16. Talk about Hamlet and Ophelia. What is the nature of their relationship? Why do both Laertes and Polonius* instruct Ophelia to maintain her distance from Hamlet (I.iii.5-44 and 88-135)? What about Hamlet's treatment of her during the spy scene? Why does he tell her to "get thee to a nunnery" (III.i.90-153)? (In Shakespeare's time, a "nunnery" is both a monastery and a joking reference to a brothel.) Is Hamlet's anger toward her justified? Is she a passive or an active agent in the court's intrigue?

17. After Hamlet kills Polonius, Ophelia descends into madness. We see her pitiable state in the flower scene before her death (IV.v.145). Read the scene aloud and do some research into the language of plants in Renaissance England. What are the symbolic meanings behind the flowers that Ophelia presents to Claudius, Gertrude and Laertes? What is being said?

18. Follow-up to Question 16: Is Hamlet a misogynist? Or is his anger toward Ophelia a spill-over from his disppointment at his mother's hasty marriage? A particularly good version of the confrontation between the two is Kenneth Brannagh's Hamlet and Kate Winslet's Ophelia in the 1996 film version.

19. Follow-up to question 14: Toward the end of Hamlet's "Mousetrap" play, Claudius rushes out, clearly perturbed (III.ii.273). Why? Does it confirm his guilt? Hamlet later finds him at prayer. Read aloud Claudius's speech (III.iii.36-72 and 96-98)—what is he saying? What are your feelings about Claudius at this point? And why does Hamlet not take his revenge then and there?

20. Why do Rosencrantz and Guildenstern betray Hamlet? Are they willing or unwitting accomplices? What about Hamlet's switching the letters on the way to England? Are his actions fair or just? Was there any alternative?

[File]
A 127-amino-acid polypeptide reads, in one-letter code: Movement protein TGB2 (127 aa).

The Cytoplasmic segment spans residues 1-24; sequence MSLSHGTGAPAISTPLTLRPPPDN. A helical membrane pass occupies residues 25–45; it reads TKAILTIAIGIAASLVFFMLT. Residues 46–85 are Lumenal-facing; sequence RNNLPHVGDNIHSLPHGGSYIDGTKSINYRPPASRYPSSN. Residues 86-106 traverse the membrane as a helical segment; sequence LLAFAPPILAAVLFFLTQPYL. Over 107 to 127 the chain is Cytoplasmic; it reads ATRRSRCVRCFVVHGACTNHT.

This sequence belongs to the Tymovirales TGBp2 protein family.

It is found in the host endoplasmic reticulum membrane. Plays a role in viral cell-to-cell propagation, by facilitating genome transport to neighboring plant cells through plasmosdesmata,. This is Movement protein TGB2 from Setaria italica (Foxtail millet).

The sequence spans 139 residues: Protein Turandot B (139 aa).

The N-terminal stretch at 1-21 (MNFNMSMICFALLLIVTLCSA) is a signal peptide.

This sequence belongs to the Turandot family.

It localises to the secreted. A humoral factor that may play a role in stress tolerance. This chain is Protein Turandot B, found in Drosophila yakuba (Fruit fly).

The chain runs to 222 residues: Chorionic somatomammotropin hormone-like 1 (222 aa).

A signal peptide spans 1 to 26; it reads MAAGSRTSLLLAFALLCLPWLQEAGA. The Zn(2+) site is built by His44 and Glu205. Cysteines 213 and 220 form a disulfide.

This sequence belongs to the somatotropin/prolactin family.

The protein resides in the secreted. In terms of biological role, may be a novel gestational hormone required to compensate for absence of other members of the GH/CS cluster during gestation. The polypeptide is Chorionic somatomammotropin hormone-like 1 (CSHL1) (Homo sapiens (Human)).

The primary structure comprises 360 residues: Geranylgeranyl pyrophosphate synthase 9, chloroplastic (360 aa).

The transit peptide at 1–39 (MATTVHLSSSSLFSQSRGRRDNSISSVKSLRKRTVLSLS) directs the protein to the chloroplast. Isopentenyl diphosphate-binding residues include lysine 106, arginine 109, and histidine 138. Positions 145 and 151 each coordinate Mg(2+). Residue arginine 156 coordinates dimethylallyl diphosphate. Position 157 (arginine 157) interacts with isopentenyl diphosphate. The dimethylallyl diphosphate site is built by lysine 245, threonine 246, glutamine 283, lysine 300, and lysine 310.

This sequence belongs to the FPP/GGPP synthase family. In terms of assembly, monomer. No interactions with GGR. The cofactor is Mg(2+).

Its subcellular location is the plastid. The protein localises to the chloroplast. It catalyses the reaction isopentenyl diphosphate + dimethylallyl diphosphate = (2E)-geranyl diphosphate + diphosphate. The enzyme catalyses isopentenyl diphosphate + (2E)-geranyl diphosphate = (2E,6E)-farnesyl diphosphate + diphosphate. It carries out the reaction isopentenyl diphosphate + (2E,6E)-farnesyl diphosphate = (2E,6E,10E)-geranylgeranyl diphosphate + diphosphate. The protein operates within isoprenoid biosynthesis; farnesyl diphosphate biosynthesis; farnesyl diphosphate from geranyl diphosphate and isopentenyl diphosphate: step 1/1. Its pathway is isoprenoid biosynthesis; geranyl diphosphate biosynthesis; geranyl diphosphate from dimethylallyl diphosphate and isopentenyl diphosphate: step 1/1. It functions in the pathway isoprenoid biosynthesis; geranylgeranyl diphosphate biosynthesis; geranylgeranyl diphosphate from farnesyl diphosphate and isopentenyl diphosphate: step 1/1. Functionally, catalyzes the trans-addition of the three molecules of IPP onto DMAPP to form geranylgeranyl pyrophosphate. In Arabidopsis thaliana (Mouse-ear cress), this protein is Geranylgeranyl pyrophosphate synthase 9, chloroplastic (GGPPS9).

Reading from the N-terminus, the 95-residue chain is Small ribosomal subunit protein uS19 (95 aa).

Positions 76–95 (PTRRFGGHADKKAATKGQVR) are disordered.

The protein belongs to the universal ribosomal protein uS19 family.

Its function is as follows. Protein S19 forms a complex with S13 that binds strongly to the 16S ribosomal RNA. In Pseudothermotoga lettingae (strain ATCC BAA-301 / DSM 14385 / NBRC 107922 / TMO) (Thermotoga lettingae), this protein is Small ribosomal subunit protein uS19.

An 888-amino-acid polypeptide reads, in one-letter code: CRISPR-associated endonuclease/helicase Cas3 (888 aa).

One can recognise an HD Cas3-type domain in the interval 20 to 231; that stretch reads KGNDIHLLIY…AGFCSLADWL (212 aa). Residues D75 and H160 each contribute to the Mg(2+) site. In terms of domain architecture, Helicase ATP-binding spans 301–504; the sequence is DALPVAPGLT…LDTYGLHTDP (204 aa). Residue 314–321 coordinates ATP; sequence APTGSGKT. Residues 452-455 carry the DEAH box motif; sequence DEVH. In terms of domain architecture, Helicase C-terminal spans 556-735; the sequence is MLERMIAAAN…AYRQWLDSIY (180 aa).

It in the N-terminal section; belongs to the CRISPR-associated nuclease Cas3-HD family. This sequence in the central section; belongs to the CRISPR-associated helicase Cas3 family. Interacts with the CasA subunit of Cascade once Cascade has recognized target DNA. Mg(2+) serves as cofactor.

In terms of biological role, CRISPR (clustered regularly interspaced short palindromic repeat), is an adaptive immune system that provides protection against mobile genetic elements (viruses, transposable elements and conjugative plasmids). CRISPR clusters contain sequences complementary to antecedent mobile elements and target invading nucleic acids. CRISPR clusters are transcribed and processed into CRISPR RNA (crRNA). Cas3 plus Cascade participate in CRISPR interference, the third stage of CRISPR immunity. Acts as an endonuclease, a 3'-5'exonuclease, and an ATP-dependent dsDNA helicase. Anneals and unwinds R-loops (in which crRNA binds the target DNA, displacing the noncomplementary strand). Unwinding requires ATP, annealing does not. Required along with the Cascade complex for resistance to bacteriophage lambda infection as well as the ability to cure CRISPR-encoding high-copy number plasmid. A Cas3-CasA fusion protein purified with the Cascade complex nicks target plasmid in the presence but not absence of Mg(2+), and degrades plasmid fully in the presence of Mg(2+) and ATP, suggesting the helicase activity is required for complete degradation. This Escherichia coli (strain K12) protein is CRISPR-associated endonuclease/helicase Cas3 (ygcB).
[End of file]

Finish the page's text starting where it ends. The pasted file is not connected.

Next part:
21. Hamlet returns to Denmark after pirates have rescued him from the ship to England. He meets Horatio in the graveyard and holds up the most famous Hamlet icon of all—the skull of Ulric. Once again, Hamlet meditates on human mortality. What does he say about the passage of life and our inexorable movement toward death (V.i.189-223)?

22. Immediately following his Ulric speech, Hamlet sees the funeral cortege for Ophelia. Talk about his response to her death. Had he, in fact, loved her? Does he have a right to claim grief at her death? Laertes certainly thinks not.

23. Shakespeare creates a contrast between two sons, both set on avenging their fathers' deaths. One is resolute while one seems anything but. Talk about the difference between the two young men. Are we to admire Laertes over Hamlet because of his doggedness in pursuing his goal? Or are there flaws in Laertes's character, as well?

24. At what point...and why...does Hamlet seem to accept that he will die? What does he mean when he says to Horatio before the duel with Laertes, "there is special providence in the fall of a sparrow" (V.ii.223-224)?

25. What purpose, as a character, does Horatio serve in this drama? He initiates little or no action: what is he there for?

26. Pay particular attention to the word "remember" in this play—where it's used, how it's used, and how often it's used. In what way is Hamlet about remembrance...and why is remembrance so important?

27. In all, what do you think of Prince Hamlet? How would you describe him? Does he deserve our sympathy...or do you find him petulant and exasperating? Does he change or mature by the play's end? Most important, why has he endured as literature's most brilliant character?

28. Have some fun...go through the play and point out all the famous lines you find—the aphorisms in Polonius's advice to Laertes, the famous "sweets to the sweet" line, and the many others you've heard all your life. It's shocking, isn't it?, how familiar these phrases are to us. You could even play a game to see who comes up with the most? Or place the phrases on pieces of paper and have club members draw them, one by one, and tell who uttered the phrase...and when. Even more important, ask yourselves WHY these lines remain so firmly embedded in the English language—even after 400 years.

* Note how Polonius indulges in extended metaphors in his warning to Ophelia about Hamlet (I.iii.103-135)...but then seems to get tripped up in his own words...e.g., "tender,"  "burning" and financal language (i.e, brokers and "bawds" for bonds, et al).

(Questions by LitLovers. Please feel free to use them, online or off, with attribution. Thanks.)